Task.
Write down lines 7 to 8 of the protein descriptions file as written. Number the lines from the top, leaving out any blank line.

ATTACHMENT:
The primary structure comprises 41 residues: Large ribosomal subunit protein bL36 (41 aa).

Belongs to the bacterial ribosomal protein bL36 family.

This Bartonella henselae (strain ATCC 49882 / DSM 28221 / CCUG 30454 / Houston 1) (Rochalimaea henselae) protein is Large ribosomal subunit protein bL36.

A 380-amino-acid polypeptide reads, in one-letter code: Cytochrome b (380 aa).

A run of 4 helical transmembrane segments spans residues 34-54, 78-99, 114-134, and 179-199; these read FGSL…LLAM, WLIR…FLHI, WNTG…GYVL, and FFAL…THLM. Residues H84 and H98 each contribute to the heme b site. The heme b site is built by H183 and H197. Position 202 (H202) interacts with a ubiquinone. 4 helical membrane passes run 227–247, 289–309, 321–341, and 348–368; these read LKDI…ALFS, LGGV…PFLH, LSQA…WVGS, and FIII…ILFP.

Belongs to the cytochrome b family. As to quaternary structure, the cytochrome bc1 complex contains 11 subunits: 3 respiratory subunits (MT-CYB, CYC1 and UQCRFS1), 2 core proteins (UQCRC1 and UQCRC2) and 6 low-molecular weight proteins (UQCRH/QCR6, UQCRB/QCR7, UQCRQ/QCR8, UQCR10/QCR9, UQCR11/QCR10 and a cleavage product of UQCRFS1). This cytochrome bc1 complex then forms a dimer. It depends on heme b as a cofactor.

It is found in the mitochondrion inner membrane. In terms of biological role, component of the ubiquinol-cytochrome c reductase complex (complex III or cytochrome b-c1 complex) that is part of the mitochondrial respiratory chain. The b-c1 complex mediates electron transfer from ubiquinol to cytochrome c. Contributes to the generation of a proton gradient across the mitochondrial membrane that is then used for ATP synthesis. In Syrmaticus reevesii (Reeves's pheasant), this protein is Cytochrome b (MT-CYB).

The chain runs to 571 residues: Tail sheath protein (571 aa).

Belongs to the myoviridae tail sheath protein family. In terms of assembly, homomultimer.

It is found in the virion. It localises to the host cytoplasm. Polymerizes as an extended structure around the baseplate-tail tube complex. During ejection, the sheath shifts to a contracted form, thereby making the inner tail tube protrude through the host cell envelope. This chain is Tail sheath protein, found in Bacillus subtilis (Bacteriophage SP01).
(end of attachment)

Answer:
It is found in the mitochondrion inner membrane. In terms of biological role, component of the ubiquinol-cytochrome c reductase complex (complex III or cytochrome b-c1 complex) that is part of the mitochondrial respiratory chain. The b-c1 complex mediates electron transfer from ubiquinol to cytochrome c. Contributes to the generation of a proton gradient across the mitochondrial membrane that is then used for ATP synthesis. In Syrmaticus reevesii (Reeves's pheasant), this protein is Cytochrome b (MT-CYB).

The chain runs to 571 residues: Tail sheath protein (571 aa).